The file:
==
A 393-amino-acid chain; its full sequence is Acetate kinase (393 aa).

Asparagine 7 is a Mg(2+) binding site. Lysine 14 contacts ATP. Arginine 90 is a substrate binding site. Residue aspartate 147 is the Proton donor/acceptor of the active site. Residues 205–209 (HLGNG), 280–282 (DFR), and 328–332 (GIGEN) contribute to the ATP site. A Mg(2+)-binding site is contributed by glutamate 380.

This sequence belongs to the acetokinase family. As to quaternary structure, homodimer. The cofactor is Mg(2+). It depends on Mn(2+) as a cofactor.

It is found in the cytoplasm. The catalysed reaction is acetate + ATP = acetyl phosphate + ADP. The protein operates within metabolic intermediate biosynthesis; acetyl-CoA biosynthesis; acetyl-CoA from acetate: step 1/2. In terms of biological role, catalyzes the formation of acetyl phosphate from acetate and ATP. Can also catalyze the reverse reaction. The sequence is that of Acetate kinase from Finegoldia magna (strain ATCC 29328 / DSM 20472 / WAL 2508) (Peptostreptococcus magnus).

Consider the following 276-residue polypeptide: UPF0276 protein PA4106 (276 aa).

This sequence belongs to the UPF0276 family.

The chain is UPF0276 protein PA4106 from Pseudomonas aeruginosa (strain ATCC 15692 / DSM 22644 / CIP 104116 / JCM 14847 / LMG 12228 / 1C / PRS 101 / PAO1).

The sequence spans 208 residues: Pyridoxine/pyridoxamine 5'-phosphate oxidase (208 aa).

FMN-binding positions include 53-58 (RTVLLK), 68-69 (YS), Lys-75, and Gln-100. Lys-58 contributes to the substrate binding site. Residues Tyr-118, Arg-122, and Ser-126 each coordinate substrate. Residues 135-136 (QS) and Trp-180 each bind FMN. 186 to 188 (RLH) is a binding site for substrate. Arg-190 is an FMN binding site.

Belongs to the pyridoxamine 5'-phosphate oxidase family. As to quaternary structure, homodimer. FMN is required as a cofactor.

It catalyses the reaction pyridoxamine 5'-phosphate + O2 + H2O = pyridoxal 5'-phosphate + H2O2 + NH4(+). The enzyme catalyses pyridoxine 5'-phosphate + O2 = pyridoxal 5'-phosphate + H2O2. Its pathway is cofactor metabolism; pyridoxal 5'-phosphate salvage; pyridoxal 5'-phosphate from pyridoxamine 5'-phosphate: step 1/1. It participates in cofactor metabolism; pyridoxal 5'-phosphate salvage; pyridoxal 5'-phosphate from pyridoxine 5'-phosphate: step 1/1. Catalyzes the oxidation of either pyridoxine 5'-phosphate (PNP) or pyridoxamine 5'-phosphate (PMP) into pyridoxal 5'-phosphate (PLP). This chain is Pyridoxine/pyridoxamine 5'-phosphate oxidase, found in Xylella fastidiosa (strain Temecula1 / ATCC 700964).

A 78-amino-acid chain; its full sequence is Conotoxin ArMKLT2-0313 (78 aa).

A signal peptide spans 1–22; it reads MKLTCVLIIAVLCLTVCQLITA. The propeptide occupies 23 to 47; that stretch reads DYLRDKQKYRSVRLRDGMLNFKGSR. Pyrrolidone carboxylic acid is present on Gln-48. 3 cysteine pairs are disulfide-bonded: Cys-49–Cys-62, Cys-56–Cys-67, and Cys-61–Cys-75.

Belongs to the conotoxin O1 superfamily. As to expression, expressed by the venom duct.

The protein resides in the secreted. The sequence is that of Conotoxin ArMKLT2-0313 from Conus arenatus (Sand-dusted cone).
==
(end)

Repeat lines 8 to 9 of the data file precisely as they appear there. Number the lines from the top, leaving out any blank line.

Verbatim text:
The sequence spans 208 residues: Pyridoxine/pyridoxamine 5'-phosphate oxidase (208 aa).

FMN-binding positions include 53-58 (RTVLLK), 68-69 (YS), Lys-75, and Gln-100. Lys-58 contributes to the substrate binding site. Residues Tyr-118, Arg-122, and Ser-126 each coordinate substrate. Residues 135-136 (QS) and Trp-180 each bind FMN. 186 to 188 (RLH) is a binding site for substrate. Arg-190 is an FMN binding site.